The story focuses on the historically significant phenomenon of the 1960s, Haight-Ashbury. The study includes a critically analyzed historiography, a discussion of the roots of 1960s counterculture, a chronological narrative of the Haight-Ashbury hippie movement with attention to its main events, such as the Trips Festival, the be-in of January, 1967, and the Summer of Love, 1967.
Major topics include hippie ideas and culture, social repression of the hippies, internal criticism within the movement; and its decline, fall, disappearance, and historical legacy. The study argues that the historiography has lacked a comprehensive and balanced treatment, that the roots of 1960s counterculture lay in a 1950s suppression of freedom and creativity as well as departure from community, and that hippie high ideals and spirituality have not been given their due in previous work.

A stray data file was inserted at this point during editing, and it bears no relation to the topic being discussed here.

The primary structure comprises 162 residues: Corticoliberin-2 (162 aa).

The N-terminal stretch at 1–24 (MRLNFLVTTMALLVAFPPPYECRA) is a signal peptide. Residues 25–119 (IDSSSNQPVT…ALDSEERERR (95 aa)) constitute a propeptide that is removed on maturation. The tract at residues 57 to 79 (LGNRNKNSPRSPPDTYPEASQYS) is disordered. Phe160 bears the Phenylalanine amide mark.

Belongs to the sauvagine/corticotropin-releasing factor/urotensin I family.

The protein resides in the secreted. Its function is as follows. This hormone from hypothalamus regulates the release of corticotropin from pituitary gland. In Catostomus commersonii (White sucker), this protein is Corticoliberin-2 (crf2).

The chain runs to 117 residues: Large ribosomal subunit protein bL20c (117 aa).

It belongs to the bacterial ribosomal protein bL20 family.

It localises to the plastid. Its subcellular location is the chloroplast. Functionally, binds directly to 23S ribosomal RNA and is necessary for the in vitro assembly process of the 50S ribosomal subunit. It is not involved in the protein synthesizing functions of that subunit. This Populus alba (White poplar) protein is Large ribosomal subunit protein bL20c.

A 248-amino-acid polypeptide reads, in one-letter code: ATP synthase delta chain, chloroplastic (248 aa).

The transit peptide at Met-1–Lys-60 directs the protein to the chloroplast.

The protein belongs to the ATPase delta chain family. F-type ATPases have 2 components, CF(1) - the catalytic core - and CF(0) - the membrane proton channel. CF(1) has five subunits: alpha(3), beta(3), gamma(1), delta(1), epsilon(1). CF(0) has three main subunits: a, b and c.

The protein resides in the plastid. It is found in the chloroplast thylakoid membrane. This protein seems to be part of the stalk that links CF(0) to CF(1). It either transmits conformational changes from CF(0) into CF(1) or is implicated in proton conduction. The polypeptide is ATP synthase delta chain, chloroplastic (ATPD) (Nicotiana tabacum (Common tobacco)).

These thoughts treat the subject more thoroughly than in the past, employing a diversity of voices, and makes use of tools such as semantics, and cultural anthropology. It offers a new interpretation of the hippies and an extended, complex, discussion of their historical legacy.